Muscle and fat tissue contributions to health and physical function
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Dr. Aubertin-Leheudre, Presentation Description
In the coming years, the elderly population will represent almost 20% of the world's population. Normal aging is associated with a loss of skeletal muscle mass (sarcopenia) and function (dynapenia [DY]) and an increase in fat mass which, if excessive, leads to obesity [O]. Studies have shown that DY is associated with physical disability, metabolic syndrome, and an increased risk of mortality. These deleterious consequences are further increased in obese elderly individuals. Indeed, O-DY subjects exhibit poorer functional capacity (FC) or worse metabolic syndrome (MS) than either O or DY individuals.
To counteract the adverse health effects, it has been proposed that physical activity interventions optimizing metabolic syndrome or functional capacities might prove extremely beneficial in O-DY individuals. Several studies have demonstrated that resistance training (RT) could improve body composition, muscle strength and insulin sensitivity in elderly women. Recent findings suggest power training (PT) as the best intervention to improve muscle mass, strength and quality in elderly individuals.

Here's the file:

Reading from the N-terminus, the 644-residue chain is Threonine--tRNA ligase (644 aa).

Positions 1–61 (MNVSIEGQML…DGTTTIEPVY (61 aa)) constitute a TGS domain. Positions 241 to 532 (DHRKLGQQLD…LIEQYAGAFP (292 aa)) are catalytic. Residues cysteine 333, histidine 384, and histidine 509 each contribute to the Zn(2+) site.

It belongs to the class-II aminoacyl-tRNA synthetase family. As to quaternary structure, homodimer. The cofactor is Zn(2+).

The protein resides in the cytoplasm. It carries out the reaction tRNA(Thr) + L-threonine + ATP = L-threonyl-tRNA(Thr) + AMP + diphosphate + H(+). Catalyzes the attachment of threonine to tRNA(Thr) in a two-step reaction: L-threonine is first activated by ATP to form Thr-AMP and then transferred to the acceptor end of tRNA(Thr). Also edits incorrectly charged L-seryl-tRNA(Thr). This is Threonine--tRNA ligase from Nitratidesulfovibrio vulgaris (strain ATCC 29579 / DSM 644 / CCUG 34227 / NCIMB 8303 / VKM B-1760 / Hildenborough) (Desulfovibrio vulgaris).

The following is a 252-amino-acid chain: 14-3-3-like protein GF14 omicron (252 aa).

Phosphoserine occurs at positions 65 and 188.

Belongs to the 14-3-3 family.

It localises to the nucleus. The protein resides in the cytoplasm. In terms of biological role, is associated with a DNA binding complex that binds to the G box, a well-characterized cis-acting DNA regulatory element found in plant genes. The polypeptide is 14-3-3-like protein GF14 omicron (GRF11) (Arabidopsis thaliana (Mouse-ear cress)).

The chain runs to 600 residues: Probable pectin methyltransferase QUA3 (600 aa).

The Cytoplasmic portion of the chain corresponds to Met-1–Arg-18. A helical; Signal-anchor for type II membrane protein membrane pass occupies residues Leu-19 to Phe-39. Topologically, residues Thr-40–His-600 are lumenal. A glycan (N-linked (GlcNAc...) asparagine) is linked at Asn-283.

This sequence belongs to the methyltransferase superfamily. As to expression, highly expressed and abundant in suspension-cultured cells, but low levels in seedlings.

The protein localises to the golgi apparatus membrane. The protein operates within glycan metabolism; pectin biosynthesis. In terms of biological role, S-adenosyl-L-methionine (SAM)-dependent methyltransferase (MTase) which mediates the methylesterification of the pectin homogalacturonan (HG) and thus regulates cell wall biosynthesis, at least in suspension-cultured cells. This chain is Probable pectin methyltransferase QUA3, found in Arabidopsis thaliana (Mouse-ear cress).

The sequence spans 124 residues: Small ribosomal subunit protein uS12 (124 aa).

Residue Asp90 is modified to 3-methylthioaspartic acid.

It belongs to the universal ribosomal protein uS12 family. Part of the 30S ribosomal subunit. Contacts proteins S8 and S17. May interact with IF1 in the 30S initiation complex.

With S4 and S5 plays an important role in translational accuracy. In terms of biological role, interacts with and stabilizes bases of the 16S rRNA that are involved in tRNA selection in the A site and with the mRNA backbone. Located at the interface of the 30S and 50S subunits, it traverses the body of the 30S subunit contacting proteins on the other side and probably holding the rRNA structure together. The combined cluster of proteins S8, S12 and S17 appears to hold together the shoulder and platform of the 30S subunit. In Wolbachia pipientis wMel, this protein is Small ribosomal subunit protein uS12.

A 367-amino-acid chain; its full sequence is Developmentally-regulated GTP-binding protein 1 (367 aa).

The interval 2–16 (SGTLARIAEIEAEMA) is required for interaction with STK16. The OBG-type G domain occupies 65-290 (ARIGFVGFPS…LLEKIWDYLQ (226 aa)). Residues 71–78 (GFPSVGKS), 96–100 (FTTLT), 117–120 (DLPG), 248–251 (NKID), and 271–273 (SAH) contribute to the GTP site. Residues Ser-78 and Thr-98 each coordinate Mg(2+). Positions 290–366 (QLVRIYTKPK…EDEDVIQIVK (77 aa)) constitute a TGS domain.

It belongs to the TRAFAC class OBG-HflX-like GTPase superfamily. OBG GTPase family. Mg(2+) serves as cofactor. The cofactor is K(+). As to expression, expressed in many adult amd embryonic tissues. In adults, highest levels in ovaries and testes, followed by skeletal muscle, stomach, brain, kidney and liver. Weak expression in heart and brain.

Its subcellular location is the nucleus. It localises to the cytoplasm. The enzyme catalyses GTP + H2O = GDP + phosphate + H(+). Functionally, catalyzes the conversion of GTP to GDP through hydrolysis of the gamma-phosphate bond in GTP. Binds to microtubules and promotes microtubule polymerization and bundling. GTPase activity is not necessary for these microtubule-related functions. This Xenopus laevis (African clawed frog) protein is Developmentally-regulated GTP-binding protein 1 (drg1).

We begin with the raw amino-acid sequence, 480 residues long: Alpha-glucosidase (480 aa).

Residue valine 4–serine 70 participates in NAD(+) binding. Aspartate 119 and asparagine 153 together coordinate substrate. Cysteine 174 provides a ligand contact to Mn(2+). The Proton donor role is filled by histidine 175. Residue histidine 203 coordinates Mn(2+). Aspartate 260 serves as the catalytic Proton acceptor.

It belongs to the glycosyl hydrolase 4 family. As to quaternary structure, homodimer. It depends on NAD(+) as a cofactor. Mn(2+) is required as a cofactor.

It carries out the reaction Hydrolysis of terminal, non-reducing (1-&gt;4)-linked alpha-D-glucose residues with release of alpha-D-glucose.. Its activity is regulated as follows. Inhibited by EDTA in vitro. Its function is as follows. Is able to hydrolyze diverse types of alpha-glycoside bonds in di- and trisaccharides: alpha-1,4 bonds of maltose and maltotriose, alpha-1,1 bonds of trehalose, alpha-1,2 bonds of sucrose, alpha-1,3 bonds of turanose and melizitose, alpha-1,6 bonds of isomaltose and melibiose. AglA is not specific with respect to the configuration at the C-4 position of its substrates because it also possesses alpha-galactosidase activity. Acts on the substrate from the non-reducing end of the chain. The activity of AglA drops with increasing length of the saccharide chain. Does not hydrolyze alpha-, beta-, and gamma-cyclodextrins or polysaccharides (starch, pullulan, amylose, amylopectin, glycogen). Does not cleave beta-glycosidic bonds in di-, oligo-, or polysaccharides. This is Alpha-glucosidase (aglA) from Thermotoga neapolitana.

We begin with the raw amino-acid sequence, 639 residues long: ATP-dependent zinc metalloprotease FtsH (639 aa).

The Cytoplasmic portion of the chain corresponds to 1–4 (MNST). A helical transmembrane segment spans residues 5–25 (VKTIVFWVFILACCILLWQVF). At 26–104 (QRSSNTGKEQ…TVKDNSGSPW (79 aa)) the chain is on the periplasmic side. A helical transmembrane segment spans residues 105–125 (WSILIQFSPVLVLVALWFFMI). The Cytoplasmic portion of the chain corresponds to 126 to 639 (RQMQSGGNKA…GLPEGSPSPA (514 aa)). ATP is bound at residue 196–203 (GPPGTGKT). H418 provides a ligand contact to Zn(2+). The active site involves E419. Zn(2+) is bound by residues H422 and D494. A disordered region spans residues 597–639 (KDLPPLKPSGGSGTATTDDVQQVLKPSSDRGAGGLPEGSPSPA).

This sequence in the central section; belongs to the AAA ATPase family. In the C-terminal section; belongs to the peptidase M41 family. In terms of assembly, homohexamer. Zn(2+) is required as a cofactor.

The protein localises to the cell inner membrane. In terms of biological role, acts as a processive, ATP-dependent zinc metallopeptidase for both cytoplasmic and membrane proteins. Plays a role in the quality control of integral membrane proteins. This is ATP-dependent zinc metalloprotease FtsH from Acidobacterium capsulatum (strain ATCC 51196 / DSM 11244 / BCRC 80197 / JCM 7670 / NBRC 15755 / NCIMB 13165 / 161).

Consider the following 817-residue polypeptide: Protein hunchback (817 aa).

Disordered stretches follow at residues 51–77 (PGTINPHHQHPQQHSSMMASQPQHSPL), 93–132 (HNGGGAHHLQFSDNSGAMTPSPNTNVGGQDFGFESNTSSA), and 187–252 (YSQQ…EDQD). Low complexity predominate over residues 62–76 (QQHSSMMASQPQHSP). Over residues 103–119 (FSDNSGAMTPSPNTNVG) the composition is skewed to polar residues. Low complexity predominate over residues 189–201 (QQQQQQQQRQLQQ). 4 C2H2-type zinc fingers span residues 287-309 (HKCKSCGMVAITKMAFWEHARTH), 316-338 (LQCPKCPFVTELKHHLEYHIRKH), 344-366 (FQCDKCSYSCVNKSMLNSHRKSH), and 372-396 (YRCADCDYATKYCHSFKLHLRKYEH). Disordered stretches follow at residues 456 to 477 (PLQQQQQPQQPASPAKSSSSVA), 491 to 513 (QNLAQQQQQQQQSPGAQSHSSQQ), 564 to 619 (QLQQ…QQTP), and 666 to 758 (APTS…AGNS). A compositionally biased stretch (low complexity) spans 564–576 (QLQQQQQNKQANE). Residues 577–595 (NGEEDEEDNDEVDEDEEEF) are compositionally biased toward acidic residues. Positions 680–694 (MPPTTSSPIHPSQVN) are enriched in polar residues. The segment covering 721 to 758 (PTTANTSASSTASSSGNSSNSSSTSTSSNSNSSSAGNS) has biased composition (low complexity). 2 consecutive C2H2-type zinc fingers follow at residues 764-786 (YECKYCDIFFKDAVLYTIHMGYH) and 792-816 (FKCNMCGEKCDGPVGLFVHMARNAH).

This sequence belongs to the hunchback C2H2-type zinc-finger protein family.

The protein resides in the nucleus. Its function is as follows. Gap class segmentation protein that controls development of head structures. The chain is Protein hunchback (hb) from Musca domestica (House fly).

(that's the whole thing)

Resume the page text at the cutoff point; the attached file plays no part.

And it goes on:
However, in the absence or presence of obesity, the muscle adaptation following exercise training could be different according to gender or type of exercise training. Thus, this presentation will show if prescribing a specific exercise training in O or O-DY will induce the same beneficial effects according to gender or type of exercise. Overall, this presentation will address whether obesity and dynapenia could interfere the efficiency of exercise adaptation.
Adipose Tissue Contribution to Metabolic Aging
Currently, we do not fully understand the mechanisms behind why some obese individuals develop disease and others do not. We do know that in humans upper body/android fat distribution is a risk factor for metabolic diseases including hypertension, type 2 diabetes, and cardiovascular disease and that children with greater adiposity are at risk of developing these diseases. This talk will explore how adipose tissue from different regions of the body contributes to advancement of metabolic aging.
***Original Source: "2017 Annual Conference", Saturday, May 27, 2017
Last Updated: June 26, 2017
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